So while Coach Ben Olsen spent the winter addressing the roster, the front office began new initiatives to reverse the attendance slide. The efforts appear to be working: Full season ticket sales are up 21 percent and season packages (full- and half-year plans) have risen 27 percent, United chief marketing officer Doug Hicks said this week.
As of Friday afternoon, the club had sold 14,200 tickets for Saturday night’s home opener against Real Salt Lake, Hicks said. With late purchases and walk-ups, United expects to surpass the turnout for last year’s first game at RFK (16,314).
It is an encouraging sign for an organization that led MLS in attendance in 2001 (21,518) and, as recently as 2008, was third overall. Last year, saddled by unfavorable home dates, an outdated stadium and a team still finding its way, United drew almost 5,000 less than the league average. (Seattle skewed the numbers by averaging 43,144, but seven other clubs attracted more than 18,000.)
United’s focus was on improving season ticket orders.
“Our base of ticket buyers wasn’t where it needed to be,” said Hicks, who has worked for the club since 2001. “Our starting point was so low, we were racing against time every Saturday night to build a crowd.”
In 2012, the only sellouts in RFK’s downsized capacity of 19,647 were the regular season finale and Eastern Conference finals.
Officials wouldn’t reveal the number of full-season ticket equivalents — a fan who buys the entire home slate counts as one, as does two half-season buyers. However, one person, who did not want to be identified because internal figures are confidential, said the team sold 5,200 packages in 2011 and 4,300 last year.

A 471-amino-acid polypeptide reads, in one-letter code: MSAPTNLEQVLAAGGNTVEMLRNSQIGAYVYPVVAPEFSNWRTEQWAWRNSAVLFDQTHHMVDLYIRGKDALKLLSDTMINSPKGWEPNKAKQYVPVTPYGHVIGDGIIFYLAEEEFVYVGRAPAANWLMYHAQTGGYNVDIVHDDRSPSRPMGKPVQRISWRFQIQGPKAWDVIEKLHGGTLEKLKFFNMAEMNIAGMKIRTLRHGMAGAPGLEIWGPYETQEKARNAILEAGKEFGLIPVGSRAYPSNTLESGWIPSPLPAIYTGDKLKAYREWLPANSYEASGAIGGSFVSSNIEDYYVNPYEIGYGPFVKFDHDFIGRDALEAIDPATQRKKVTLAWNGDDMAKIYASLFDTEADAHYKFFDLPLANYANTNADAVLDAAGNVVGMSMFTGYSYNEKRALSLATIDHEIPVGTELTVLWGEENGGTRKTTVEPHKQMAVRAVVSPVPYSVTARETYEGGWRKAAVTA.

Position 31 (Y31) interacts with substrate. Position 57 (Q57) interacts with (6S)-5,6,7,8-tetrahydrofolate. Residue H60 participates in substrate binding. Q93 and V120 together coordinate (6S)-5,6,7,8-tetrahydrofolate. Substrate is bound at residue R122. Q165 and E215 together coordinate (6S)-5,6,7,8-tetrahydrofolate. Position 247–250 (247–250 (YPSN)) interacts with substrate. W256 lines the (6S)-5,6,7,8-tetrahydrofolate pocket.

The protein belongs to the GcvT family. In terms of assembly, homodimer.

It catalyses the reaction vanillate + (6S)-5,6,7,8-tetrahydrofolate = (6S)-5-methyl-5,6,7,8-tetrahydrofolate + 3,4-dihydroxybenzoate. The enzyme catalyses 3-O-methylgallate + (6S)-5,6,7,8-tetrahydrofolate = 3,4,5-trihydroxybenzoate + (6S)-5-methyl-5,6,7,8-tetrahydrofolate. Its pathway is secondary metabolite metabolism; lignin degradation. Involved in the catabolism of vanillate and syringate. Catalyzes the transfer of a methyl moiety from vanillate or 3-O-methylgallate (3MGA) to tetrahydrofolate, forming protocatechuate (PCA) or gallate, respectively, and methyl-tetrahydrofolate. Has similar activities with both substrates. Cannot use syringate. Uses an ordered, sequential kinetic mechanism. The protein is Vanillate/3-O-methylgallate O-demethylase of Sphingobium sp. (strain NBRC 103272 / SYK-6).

United confronted multiple ticket-selling challenges last year: a schedule pocked with midweek home games and long gaps between RFK appearances; a middling team lacking an international star and an aging stadium that doesn’t appeal to casual sports fans.
While some areas were beyond its control, the front office targeted the home schedule.
“It didn’t happen by chance,” chief financial officer Michael Williamson said. “We needed to work with the league and stadium.”
The result: All but one of 17 regular season home matches fall on a Friday, Saturday or Sunday.
The club also moved the starting time for most games to 7 p.m., 30 minutes earlier than usual, to allow families to return home earlier and young fans to hit the town earlier.